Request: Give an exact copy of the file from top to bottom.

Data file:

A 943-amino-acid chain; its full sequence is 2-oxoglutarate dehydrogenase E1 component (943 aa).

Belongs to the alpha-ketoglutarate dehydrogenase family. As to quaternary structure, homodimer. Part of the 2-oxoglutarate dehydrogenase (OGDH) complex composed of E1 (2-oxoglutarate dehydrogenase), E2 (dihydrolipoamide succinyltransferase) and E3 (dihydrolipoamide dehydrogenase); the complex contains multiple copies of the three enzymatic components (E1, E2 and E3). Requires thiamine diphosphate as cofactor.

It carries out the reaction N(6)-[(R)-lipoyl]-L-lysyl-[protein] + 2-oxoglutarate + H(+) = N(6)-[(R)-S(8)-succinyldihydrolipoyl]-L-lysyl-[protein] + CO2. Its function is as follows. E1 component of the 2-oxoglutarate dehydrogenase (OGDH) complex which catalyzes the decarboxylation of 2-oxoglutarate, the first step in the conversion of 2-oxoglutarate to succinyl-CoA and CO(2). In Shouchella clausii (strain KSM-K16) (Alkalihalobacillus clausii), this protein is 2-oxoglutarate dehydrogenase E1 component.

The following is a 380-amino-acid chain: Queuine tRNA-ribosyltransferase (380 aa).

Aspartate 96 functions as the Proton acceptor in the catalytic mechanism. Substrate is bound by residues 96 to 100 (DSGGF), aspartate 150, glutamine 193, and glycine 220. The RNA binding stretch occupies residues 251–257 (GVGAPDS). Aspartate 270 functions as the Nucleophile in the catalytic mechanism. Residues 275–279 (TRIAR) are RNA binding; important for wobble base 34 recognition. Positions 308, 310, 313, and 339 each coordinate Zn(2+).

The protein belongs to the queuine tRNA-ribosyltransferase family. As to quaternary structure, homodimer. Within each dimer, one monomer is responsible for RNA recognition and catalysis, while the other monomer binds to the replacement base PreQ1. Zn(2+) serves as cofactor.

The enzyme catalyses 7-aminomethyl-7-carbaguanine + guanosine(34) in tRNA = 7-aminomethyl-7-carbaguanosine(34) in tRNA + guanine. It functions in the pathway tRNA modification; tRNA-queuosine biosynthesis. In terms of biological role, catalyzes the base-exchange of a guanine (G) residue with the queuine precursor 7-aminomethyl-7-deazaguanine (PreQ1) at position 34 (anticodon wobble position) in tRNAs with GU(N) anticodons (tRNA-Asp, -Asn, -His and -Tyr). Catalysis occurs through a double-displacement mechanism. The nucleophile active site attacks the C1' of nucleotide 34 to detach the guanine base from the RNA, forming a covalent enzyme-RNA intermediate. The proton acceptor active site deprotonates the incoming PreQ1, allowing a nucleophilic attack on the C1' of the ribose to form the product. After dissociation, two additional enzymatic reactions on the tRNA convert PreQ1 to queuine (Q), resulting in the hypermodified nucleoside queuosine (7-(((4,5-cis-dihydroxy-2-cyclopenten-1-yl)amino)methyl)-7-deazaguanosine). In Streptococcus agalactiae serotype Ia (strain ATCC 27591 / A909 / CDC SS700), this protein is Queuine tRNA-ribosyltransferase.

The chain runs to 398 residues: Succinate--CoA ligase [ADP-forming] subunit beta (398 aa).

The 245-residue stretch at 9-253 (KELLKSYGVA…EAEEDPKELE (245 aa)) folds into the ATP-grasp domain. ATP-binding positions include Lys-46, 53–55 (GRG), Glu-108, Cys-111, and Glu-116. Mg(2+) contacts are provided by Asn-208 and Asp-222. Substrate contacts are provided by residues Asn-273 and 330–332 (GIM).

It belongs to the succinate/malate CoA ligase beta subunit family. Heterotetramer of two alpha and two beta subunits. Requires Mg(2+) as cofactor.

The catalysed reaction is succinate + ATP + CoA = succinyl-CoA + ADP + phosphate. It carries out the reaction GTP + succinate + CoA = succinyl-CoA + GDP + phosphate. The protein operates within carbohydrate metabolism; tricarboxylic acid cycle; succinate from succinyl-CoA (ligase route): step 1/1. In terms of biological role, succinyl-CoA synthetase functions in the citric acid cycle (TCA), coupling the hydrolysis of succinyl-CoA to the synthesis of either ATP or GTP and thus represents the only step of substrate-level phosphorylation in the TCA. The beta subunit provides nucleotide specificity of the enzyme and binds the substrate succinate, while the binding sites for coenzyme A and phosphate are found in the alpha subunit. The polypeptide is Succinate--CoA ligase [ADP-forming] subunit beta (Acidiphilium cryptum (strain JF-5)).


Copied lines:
A 943-amino-acid chain; its full sequence is 2-oxoglutarate dehydrogenase E1 component (943 aa).

Belongs to the alpha-ketoglutarate dehydrogenase family. As to quaternary structure, homodimer. Part of the 2-oxoglutarate dehydrogenase (OGDH) complex composed of E1 (2-oxoglutarate dehydrogenase), E2 (dihydrolipoamide succinyltransferase) and E3 (dihydrolipoamide dehydrogenase); the complex contains multiple copies of the three enzymatic components (E1, E2 and E3). Requires thiamine diphosphate as cofactor.

It carries out the reaction N(6)-[(R)-lipoyl]-L-lysyl-[protein] + 2-oxoglutarate + H(+) = N(6)-[(R)-S(8)-succinyldihydrolipoyl]-L-lysyl-[protein] + CO2. Its function is as follows. E1 component of the 2-oxoglutarate dehydrogenase (OGDH) complex which catalyzes the decarboxylation of 2-oxoglutarate, the first step in the conversion of 2-oxoglutarate to succinyl-CoA and CO(2). In Shouchella clausii (strain KSM-K16) (Alkalihalobacillus clausii), this protein is 2-oxoglutarate dehydrogenase E1 component.

The following is a 380-amino-acid chain: Queuine tRNA-ribosyltransferase (380 aa).

Aspartate 96 functions as the Proton acceptor in the catalytic mechanism. Substrate is bound by residues 96 to 100 (DSGGF), aspartate 150, glutamine 193, and glycine 220. The RNA binding stretch occupies residues 251–257 (GVGAPDS). Aspartate 270 functions as the Nucleophile in the catalytic mechanism. Residues 275–279 (TRIAR) are RNA binding; important for wobble base 34 recognition. Positions 308, 310, 313, and 339 each coordinate Zn(2+).

The protein belongs to the queuine tRNA-ribosyltransferase family. As to quaternary structure, homodimer. Within each dimer, one monomer is responsible for RNA recognition and catalysis, while the other monomer binds to the replacement base PreQ1. Zn(2+) serves as cofactor.

The enzyme catalyses 7-aminomethyl-7-carbaguanine + guanosine(34) in tRNA = 7-aminomethyl-7-carbaguanosine(34) in tRNA + guanine. It functions in the pathway tRNA modification; tRNA-queuosine biosynthesis. In terms of biological role, catalyzes the base-exchange of a guanine (G) residue with the queuine precursor 7-aminomethyl-7-deazaguanine (PreQ1) at position 34 (anticodon wobble position) in tRNAs with GU(N) anticodons (tRNA-Asp, -Asn, -His and -Tyr). Catalysis occurs through a double-displacement mechanism. The nucleophile active site attacks the C1' of nucleotide 34 to detach the guanine base from the RNA, forming a covalent enzyme-RNA intermediate. The proton acceptor active site deprotonates the incoming PreQ1, allowing a nucleophilic attack on the C1' of the ribose to form the product. After dissociation, two additional enzymatic reactions on the tRNA convert PreQ1 to queuine (Q), resulting in the hypermodified nucleoside queuosine (7-(((4,5-cis-dihydroxy-2-cyclopenten-1-yl)amino)methyl)-7-deazaguanosine). In Streptococcus agalactiae serotype Ia (strain ATCC 27591 / A909 / CDC SS700), this protein is Queuine tRNA-ribosyltransferase.

The chain runs to 398 residues: Succinate--CoA ligase [ADP-forming] subunit beta (398 aa).

The 245-residue stretch at 9-253 (KELLKSYGVA…EAEEDPKELE (245 aa)) folds into the ATP-grasp domain. ATP-binding positions include Lys-46, 53–55 (GRG), Glu-108, Cys-111, and Glu-116. Mg(2+) contacts are provided by Asn-208 and Asp-222. Substrate contacts are provided by residues Asn-273 and 330–332 (GIM).

It belongs to the succinate/malate CoA ligase beta subunit family. Heterotetramer of two alpha and two beta subunits. Requires Mg(2+) as cofactor.

The catalysed reaction is succinate + ATP + CoA = succinyl-CoA + ADP + phosphate. It carries out the reaction GTP + succinate + CoA = succinyl-CoA + GDP + phosphate. The protein operates within carbohydrate metabolism; tricarboxylic acid cycle; succinate from succinyl-CoA (ligase route): step 1/1. In terms of biological role, succinyl-CoA synthetase functions in the citric acid cycle (TCA), coupling the hydrolysis of succinyl-CoA to the synthesis of either ATP or GTP and thus represents the only step of substrate-level phosphorylation in the TCA. The beta subunit provides nucleotide specificity of the enzyme and binds the substrate succinate, while the binding sites for coenzyme A and phosphate are found in the alpha subunit. The polypeptide is Succinate--CoA ligase [ADP-forming] subunit beta (Acidiphilium cryptum (strain JF-5)).